Mr. Dillman spent thirteen years on his farm, and as he looks back it seems that he was getting a little poorer every year. The years 1896-97 were especially hard upon all the settlers. The Dillman family had the staples to keep body together, but it was absolutely impossible to indulge in any taste for additional clothing or style. For nearly seven years Mr. Dillman wore the same dress suit. Overalls were especially popular and in good taste everywhere. During those thirteen years Mr. Dillman accumulated some sixty horses, some cattle and ample tools to farm with, and owed no man a debt which he could not pay.
From this farm he was called to the office of county clerk. He succeeded Charles Tabb in the office and he found official life a very trying experience. However, he stuck to his job and remained chief functionary in the clerk's office for seven years. From that he was called to still further duties in the county in the office of county attorney. He filled that place one term of two years. In the meantime the county was settling up rapidly, many new people were coming in, and altogether his official term was filled with complexities and arduous duties. In all his official experience Mr. Dillman has been backed by a degree of popularity such as few men in his section of the country have enjoyed. He has also shown great ability as a political campaigner, and this was evidenced by the fact that he was elected on the democratic ticket whereas the normal political complexion of the county was about two republicans to one democrat.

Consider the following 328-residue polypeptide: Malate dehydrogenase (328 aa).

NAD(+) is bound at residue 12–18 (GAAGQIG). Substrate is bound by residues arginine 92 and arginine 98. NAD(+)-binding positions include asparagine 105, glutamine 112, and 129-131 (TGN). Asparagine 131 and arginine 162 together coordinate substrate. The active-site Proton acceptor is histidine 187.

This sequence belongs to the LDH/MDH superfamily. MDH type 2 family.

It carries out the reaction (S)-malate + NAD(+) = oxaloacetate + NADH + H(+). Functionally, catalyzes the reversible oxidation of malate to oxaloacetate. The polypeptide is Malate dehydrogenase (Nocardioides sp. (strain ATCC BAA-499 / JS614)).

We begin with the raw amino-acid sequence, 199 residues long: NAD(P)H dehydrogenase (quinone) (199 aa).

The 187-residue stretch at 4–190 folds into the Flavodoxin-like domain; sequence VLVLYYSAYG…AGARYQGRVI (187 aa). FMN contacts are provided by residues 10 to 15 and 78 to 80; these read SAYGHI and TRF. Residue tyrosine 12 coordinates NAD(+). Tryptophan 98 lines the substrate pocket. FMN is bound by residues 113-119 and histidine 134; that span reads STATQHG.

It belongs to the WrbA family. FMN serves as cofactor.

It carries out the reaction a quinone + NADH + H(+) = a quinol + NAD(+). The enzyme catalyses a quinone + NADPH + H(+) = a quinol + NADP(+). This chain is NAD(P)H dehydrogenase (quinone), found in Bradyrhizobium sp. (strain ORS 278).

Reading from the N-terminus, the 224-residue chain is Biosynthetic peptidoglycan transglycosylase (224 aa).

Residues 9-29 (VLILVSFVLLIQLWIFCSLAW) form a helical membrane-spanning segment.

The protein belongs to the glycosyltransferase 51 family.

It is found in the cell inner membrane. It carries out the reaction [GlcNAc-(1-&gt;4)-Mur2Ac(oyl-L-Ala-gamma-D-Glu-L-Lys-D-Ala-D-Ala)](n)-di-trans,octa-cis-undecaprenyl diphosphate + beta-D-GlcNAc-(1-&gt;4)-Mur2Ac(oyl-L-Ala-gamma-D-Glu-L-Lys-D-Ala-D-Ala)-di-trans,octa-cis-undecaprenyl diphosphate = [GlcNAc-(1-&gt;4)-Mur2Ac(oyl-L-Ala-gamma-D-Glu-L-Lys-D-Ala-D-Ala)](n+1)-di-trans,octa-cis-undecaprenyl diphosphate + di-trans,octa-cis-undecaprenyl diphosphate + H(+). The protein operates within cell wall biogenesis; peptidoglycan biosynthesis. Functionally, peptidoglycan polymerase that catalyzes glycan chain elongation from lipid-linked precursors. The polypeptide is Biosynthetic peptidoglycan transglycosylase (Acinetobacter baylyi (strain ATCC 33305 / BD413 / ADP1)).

After leaving the county attorney's office Mr. Dillman served four years as county commissioner. As a commissioner he was a tenacious advocate of good roads and the board succeeded in putting through some permanent roads that are a credit to this administration. While county commissioner Mr. Dillman was engaged in the grain business at Cimarron as manager of the Co-operative Elevator for a year. Failing health caused him to give up that employment but after a year spent in recuperating in Colorado he became fully restored. He was next in the feed and produce business at Cimarron and in August, 1916, he accepted his present post of responsibility as postmaster, succeeding Wilford B. Flaugher. Mr. Dillman is a member of the Modern Woodmen of America and he and his wife are active members of the Christian Church.
In Gray County, Kansas, February 13, 1887, after locating on his claim, Mr. Dillman married Ellen Rains. She was also from Cedar County, Missouri, and a daughter of Isaac and Mary (Williams) Rains, her father a native of Kentucky. Isaac Rains located in Cedar County, Missouri, about eighty years ago. Mrs. Rains was one of sixteen children, all of whom lived to grow up. From the record that has already been given it is evident that long life and moderate prosperity has been characteristic of both the Dillman and the Williams family. Mr. and Mrs. Dillman have the following children: Vern, wife of C. P. Dixon, of Spokane, Washington; Frank Loy is in France as a member of the Fifth United States Engineers; Merl H. is a member of the Thirty-first Balloon Company, United States Army; Clive Dewey is now in the United States Heavy Artillery in France; Fay is a clerk for her father in the postoffice; Floy and Ilene complete the family.
Transcribed from A Standard History of Kansas and Kansans, written and compiled by William E. Connelley, Secretary of the Kansas State Historical Society, Topeka. [Revised ed.] Chicago: Lewis Publishing Co., 1919, c1918. 5 v. (xlviii, 2530 p.,  leaves of plates): ill., maps (some fold.), ports.; 27 cm.